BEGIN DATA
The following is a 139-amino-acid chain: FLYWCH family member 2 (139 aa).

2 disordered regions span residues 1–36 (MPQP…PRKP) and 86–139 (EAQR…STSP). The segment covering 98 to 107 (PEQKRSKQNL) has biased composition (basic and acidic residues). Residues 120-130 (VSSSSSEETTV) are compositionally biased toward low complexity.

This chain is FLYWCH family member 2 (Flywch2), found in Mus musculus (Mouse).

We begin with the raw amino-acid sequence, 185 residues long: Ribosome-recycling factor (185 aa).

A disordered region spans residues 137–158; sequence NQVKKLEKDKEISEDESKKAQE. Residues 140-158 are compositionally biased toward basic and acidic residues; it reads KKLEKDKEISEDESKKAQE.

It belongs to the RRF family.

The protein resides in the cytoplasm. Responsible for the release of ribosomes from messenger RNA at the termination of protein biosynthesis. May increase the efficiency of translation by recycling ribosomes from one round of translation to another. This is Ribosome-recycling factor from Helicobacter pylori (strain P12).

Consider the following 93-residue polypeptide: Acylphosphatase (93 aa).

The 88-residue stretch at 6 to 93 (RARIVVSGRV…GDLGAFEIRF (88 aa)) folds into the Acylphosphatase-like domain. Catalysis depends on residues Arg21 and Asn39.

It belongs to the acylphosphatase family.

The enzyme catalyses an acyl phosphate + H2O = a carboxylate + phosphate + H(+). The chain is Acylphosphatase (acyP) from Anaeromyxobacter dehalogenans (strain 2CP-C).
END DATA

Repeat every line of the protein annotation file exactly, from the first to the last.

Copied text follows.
The following is a 139-amino-acid chain: FLYWCH family member 2 (139 aa).

2 disordered regions span residues 1–36 (MPQP…PRKP) and 86–139 (EAQR…STSP). The segment covering 98 to 107 (PEQKRSKQNL) has biased composition (basic and acidic residues). Residues 120-130 (VSSSSSEETTV) are compositionally biased toward low complexity.

This chain is FLYWCH family member 2 (Flywch2), found in Mus musculus (Mouse).

We begin with the raw amino-acid sequence, 185 residues long: Ribosome-recycling factor (185 aa).

A disordered region spans residues 137–158; sequence NQVKKLEKDKEISEDESKKAQE. Residues 140-158 are compositionally biased toward basic and acidic residues; it reads KKLEKDKEISEDESKKAQE.

It belongs to the RRF family.

The protein resides in the cytoplasm. Responsible for the release of ribosomes from messenger RNA at the termination of protein biosynthesis. May increase the efficiency of translation by recycling ribosomes from one round of translation to another. This is Ribosome-recycling factor from Helicobacter pylori (strain P12).

Consider the following 93-residue polypeptide: Acylphosphatase (93 aa).

The 88-residue stretch at 6 to 93 (RARIVVSGRV…GDLGAFEIRF (88 aa)) folds into the Acylphosphatase-like domain. Catalysis depends on residues Arg21 and Asn39.

It belongs to the acylphosphatase family.

The enzyme catalyses an acyl phosphate + H2O = a carboxylate + phosphate + H(+). The chain is Acylphosphatase (acyP) from Anaeromyxobacter dehalogenans (strain 2CP-C).